[20:40] Narrator: The symbol for Psyche is a semicircle topped by a star. The semi-circle represents a butterfly's wing, a symbol of the soul, since “psyche” is the Greek word for “soul.”
Lindy Elkins-Tanton: So we were at our first or second big team meeting. At Psyche we don't have science meetings and engineering meetings, we have team meetings where everybody's invited, so there's 150 people in the room, all different ... And Jim's up there talking and he comes to his last slide, and it's a picture of a priest at a confessional, and it says, "Confessions", and we're like, "What is he talking about?" Then, he starts taking off his jacket and we're like, "Oh my God, what's happening?" Then, he rolls up his sleeve and he got a tattoo, and it was fresh, this was his first unveiling, all around his upper arm with the symbols of every solar system body that he'd been on a mission to visit, and it included the symbol for Psyche. So he brought the house down. It was so dramatic.
[21:28] Narrator: Lindy’s mission tattoo is located on her hand, near the base of her thumb.
Lindy Elkins-Tanton: This is my own hand-drawing of what one of those planetesimals in the first 1.5 million years of our solar system might have looked like if you cut it in half. Someone told me it looks like an avocado. So there's a metal core, and then there's a liquid, rocky ocean around it with the little currents and the eddies in what's called a magma ocean stage of this planetesimal.
I have it tattooed on my hand because it's about having agency and doing things with your hands.
[22:02] Narrator: For Lindy, this sense of agency – of taking action -- is an essential part of her vision for the future.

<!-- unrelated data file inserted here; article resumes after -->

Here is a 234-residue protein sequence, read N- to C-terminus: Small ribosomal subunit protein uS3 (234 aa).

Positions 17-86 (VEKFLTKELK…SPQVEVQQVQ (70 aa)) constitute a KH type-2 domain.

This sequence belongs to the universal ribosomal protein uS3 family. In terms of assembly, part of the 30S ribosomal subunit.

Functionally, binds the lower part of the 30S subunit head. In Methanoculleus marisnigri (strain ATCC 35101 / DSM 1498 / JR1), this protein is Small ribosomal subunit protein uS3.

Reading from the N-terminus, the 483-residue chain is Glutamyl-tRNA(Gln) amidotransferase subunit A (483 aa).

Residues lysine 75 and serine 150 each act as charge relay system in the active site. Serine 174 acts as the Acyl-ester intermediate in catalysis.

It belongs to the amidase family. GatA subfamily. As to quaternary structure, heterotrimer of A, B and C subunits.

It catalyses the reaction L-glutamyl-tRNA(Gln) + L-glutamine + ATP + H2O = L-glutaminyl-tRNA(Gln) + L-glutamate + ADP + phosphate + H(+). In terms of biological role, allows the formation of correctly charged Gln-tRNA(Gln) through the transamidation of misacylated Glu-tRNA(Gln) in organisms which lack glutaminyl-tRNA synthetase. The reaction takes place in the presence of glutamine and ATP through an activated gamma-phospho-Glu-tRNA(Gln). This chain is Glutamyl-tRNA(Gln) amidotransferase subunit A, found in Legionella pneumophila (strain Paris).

Lindy Elkins-Tanton: If we can create a society of people who are problem solvers and who have a sense of agency to start solving problems, then I think that would take care of all of the biggest problems we have on Earth. And in a very real sense, I think exploring space is a part of that process, because it's in our genetics as humans to explore. It gives us a chance to be our best selves. It gives us a vision of a community that is spreading out, becoming interplanetary, giving us the chance to recreate how we think people should be, to be our better selves.
If we can do things like have a team of 500 people put together this robotic probe, Psyche, that goes out for three and a half years into our solar system and explores this unknown kind of world and sends us back the information, if we can do that, then surely we can fix some of these other problems here on Earth.
And so that's how it all comes together for me. I think all of us love the inspiration of doing these crazy activities. Think about what a step of human evolution it is that we can use systems engineering and put together teams that build instruments and missions and spacecraft that are so complicated that no single person understands how they all work, and they work flawlessly for decades and decades. If that's not an indication that humankind can continue to evolve to become better, I don't know what is.
[23:43] Narrator: Lindy’s path to working on a mission to outer space was not straight-forward. Space science wasn’t in her sights when she was growing up in Ithaca, New York.
Lindy Elkins-Tanton: This was a town my parents had moved to because they wanted to live in a small town with a hyper-intellectual vibe, thanks to the universities there, but also about 10 minutes from really wild areas. So I'm very widely interested in the natural world. I thought I wanted to be a veterinarian until I learned that dogs and horses hate veterinarians; not all of them I'm sure. But I wanted to just be with the horses and the dogs, and then I realized that wasn't right. I also, I love art. I thought I wanted to do music for a while.
I have always had an interest in science, but I've always had an interest in so many things. And I didn't go straight through in science. I spent eight years working in business, and then I came back when I was 31 to do my PhD. So I have this unusual, wobbly, wiggly path; never undirected, but just not toward a single possible goal.